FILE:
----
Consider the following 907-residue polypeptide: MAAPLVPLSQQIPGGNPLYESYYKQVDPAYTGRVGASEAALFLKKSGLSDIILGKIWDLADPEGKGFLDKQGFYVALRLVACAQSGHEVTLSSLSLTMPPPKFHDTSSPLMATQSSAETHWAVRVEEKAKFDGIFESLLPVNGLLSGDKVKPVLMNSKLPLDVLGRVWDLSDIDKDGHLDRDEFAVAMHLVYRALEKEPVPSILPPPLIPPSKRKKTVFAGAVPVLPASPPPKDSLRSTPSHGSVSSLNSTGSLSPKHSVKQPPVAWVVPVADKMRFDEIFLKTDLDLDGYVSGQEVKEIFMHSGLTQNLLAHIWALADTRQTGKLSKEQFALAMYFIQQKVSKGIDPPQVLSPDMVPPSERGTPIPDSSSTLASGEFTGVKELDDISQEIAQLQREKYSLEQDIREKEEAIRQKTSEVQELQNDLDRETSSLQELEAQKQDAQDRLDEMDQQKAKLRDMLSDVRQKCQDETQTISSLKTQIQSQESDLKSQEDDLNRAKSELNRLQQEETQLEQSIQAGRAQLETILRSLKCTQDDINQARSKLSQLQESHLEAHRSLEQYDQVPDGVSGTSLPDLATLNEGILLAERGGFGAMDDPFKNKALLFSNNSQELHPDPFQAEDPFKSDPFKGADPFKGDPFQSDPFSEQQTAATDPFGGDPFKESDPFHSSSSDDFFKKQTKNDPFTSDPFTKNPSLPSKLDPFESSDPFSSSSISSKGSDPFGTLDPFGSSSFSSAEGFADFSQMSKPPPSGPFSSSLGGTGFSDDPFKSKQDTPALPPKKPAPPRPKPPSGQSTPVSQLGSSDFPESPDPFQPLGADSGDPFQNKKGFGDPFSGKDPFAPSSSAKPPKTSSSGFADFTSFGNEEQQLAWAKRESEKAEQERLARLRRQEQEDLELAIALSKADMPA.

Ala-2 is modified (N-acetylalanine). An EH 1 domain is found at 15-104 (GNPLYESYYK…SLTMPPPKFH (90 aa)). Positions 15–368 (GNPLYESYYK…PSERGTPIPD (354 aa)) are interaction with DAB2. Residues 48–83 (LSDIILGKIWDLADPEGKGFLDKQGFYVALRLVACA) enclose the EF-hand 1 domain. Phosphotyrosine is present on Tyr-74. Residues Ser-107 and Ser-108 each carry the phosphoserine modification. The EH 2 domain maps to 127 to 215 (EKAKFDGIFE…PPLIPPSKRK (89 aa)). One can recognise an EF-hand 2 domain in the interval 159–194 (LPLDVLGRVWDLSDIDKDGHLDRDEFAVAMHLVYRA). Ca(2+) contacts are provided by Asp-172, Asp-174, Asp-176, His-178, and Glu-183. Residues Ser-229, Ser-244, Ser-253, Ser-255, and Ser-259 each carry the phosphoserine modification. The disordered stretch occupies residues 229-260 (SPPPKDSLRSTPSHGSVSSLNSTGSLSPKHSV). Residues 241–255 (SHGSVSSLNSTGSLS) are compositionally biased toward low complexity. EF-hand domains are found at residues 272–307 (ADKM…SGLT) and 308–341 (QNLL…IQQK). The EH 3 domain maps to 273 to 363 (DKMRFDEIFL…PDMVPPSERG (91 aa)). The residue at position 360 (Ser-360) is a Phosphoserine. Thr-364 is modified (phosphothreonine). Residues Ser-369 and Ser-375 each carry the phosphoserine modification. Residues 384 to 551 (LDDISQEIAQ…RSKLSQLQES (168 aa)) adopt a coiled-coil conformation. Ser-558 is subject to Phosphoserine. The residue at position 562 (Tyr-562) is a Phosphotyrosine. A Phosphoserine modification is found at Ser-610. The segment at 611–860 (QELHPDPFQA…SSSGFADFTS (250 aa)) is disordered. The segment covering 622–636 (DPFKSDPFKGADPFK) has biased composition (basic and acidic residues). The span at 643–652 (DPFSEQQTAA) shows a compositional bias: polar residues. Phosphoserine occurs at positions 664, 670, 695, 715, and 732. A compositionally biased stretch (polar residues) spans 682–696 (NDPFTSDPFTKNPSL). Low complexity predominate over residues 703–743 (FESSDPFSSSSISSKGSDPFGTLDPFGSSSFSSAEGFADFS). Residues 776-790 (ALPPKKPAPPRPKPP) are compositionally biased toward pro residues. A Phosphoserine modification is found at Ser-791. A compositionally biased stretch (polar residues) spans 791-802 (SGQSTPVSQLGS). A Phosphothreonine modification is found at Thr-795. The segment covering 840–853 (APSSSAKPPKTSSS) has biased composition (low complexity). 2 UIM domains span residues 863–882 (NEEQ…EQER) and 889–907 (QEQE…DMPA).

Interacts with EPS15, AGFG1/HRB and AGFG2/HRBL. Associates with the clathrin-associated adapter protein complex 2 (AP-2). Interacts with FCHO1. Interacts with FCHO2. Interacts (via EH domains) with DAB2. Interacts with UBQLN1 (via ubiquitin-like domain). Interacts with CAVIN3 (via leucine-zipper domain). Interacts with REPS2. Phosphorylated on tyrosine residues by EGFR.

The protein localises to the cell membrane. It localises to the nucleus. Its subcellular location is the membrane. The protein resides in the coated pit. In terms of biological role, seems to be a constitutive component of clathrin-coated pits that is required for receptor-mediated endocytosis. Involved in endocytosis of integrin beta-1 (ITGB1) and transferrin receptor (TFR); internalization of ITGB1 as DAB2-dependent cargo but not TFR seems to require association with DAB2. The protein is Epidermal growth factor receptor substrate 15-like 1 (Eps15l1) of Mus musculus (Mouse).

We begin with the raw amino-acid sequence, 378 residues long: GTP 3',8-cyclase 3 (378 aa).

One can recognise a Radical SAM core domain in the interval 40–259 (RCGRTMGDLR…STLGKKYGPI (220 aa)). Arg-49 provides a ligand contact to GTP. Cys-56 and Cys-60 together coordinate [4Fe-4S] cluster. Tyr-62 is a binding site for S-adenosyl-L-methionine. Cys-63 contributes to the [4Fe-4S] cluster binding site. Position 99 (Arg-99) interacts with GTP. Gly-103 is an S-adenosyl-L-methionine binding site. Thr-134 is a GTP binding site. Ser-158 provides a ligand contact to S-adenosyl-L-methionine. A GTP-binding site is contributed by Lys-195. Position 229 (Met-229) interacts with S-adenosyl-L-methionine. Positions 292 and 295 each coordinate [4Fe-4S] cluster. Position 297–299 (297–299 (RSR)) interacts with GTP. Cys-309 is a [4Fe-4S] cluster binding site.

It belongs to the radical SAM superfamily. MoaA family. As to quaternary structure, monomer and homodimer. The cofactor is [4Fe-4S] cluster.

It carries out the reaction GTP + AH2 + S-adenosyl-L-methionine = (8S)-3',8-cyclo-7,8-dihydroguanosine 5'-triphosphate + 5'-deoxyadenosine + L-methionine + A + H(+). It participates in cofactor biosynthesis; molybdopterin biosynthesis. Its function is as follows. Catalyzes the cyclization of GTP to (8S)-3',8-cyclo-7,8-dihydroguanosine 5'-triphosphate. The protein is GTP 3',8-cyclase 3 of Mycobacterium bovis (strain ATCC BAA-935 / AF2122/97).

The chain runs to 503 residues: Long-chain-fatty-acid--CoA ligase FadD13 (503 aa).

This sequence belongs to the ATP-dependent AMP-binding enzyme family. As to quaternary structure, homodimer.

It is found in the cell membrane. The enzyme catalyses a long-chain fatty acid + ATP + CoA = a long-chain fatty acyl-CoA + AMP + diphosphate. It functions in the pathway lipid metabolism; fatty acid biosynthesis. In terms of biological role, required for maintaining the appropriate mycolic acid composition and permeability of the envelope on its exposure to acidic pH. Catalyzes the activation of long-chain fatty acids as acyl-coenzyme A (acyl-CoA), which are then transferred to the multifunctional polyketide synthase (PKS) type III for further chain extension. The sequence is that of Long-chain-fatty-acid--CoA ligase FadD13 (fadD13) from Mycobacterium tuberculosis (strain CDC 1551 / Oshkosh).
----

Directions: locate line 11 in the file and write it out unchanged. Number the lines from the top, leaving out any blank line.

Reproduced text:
It is found in the cell membrane. The enzyme catalyses a long-chain fatty acid + ATP + CoA = a long-chain fatty acyl-CoA + AMP + diphosphate. It functions in the pathway lipid metabolism; fatty acid biosynthesis. In terms of biological role, required for maintaining the appropriate mycolic acid composition and permeability of the envelope on its exposure to acidic pH. Catalyzes the activation of long-chain fatty acids as acyl-coenzyme A (acyl-CoA), which are then transferred to the multifunctional polyketide synthase (PKS) type III for further chain extension. The sequence is that of Long-chain-fatty-acid--CoA ligase FadD13 (fadD13) from Mycobacterium tuberculosis (strain CDC 1551 / Oshkosh).